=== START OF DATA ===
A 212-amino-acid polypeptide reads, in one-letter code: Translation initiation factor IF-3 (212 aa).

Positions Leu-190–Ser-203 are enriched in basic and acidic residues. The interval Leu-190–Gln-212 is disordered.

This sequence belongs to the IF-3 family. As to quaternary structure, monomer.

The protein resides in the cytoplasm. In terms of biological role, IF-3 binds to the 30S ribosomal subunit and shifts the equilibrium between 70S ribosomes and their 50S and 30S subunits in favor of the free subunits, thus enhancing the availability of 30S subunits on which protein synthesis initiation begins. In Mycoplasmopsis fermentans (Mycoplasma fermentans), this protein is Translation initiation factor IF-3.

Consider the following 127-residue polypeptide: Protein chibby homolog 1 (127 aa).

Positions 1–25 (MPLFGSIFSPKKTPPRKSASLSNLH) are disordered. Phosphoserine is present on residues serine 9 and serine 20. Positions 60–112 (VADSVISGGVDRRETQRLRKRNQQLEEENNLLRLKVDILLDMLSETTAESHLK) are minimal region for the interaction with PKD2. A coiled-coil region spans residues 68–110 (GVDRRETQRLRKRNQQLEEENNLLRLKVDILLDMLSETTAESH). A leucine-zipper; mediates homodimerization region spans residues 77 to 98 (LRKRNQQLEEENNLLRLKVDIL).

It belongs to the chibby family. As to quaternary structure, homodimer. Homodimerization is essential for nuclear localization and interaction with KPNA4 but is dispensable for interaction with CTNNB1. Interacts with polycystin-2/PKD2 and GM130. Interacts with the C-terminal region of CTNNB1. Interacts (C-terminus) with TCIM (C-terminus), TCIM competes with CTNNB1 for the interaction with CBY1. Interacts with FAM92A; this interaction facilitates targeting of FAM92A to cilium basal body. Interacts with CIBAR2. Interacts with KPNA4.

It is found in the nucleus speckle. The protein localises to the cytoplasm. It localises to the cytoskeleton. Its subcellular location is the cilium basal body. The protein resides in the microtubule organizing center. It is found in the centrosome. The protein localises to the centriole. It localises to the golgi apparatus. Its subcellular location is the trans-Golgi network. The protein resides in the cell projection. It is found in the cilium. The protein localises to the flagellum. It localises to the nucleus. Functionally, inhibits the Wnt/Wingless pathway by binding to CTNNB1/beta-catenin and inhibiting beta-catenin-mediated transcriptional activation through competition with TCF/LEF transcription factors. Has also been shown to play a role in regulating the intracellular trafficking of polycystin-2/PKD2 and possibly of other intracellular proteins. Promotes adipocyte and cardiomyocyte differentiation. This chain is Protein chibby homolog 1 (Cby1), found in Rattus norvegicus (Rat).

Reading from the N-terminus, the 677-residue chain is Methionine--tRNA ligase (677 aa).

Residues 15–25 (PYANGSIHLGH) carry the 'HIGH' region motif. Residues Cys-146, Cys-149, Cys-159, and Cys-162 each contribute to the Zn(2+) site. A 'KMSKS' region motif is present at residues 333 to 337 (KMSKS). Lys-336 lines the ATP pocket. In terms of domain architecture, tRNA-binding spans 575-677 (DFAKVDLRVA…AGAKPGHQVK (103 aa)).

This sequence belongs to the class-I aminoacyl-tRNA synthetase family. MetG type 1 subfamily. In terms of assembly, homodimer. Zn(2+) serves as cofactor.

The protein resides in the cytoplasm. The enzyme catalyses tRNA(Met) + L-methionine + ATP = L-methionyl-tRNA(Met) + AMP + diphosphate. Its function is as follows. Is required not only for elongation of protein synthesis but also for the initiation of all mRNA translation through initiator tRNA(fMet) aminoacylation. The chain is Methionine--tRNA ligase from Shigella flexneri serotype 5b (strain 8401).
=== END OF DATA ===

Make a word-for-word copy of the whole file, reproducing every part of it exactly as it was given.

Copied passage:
A 212-amino-acid polypeptide reads, in one-letter code: Translation initiation factor IF-3 (212 aa).

Positions Leu-190–Ser-203 are enriched in basic and acidic residues. The interval Leu-190–Gln-212 is disordered.

This sequence belongs to the IF-3 family. As to quaternary structure, monomer.

The protein resides in the cytoplasm. In terms of biological role, IF-3 binds to the 30S ribosomal subunit and shifts the equilibrium between 70S ribosomes and their 50S and 30S subunits in favor of the free subunits, thus enhancing the availability of 30S subunits on which protein synthesis initiation begins. In Mycoplasmopsis fermentans (Mycoplasma fermentans), this protein is Translation initiation factor IF-3.

Consider the following 127-residue polypeptide: Protein chibby homolog 1 (127 aa).

Positions 1–25 (MPLFGSIFSPKKTPPRKSASLSNLH) are disordered. Phosphoserine is present on residues serine 9 and serine 20. Positions 60–112 (VADSVISGGVDRRETQRLRKRNQQLEEENNLLRLKVDILLDMLSETTAESHLK) are minimal region for the interaction with PKD2. A coiled-coil region spans residues 68–110 (GVDRRETQRLRKRNQQLEEENNLLRLKVDILLDMLSETTAESH). A leucine-zipper; mediates homodimerization region spans residues 77 to 98 (LRKRNQQLEEENNLLRLKVDIL).

It belongs to the chibby family. As to quaternary structure, homodimer. Homodimerization is essential for nuclear localization and interaction with KPNA4 but is dispensable for interaction with CTNNB1. Interacts with polycystin-2/PKD2 and GM130. Interacts with the C-terminal region of CTNNB1. Interacts (C-terminus) with TCIM (C-terminus), TCIM competes with CTNNB1 for the interaction with CBY1. Interacts with FAM92A; this interaction facilitates targeting of FAM92A to cilium basal body. Interacts with CIBAR2. Interacts with KPNA4.

It is found in the nucleus speckle. The protein localises to the cytoplasm. It localises to the cytoskeleton. Its subcellular location is the cilium basal body. The protein resides in the microtubule organizing center. It is found in the centrosome. The protein localises to the centriole. It localises to the golgi apparatus. Its subcellular location is the trans-Golgi network. The protein resides in the cell projection. It is found in the cilium. The protein localises to the flagellum. It localises to the nucleus. Functionally, inhibits the Wnt/Wingless pathway by binding to CTNNB1/beta-catenin and inhibiting beta-catenin-mediated transcriptional activation through competition with TCF/LEF transcription factors. Has also been shown to play a role in regulating the intracellular trafficking of polycystin-2/PKD2 and possibly of other intracellular proteins. Promotes adipocyte and cardiomyocyte differentiation. This chain is Protein chibby homolog 1 (Cby1), found in Rattus norvegicus (Rat).

Reading from the N-terminus, the 677-residue chain is Methionine--tRNA ligase (677 aa).

Residues 15–25 (PYANGSIHLGH) carry the 'HIGH' region motif. Residues Cys-146, Cys-149, Cys-159, and Cys-162 each contribute to the Zn(2+) site. A 'KMSKS' region motif is present at residues 333 to 337 (KMSKS). Lys-336 lines the ATP pocket. In terms of domain architecture, tRNA-binding spans 575-677 (DFAKVDLRVA…AGAKPGHQVK (103 aa)).

This sequence belongs to the class-I aminoacyl-tRNA synthetase family. MetG type 1 subfamily. In terms of assembly, homodimer. Zn(2+) serves as cofactor.

The protein resides in the cytoplasm. The enzyme catalyses tRNA(Met) + L-methionine + ATP = L-methionyl-tRNA(Met) + AMP + diphosphate. Its function is as follows. Is required not only for elongation of protein synthesis but also for the initiation of all mRNA translation through initiator tRNA(fMet) aminoacylation. The chain is Methionine--tRNA ligase from Shigella flexneri serotype 5b (strain 8401).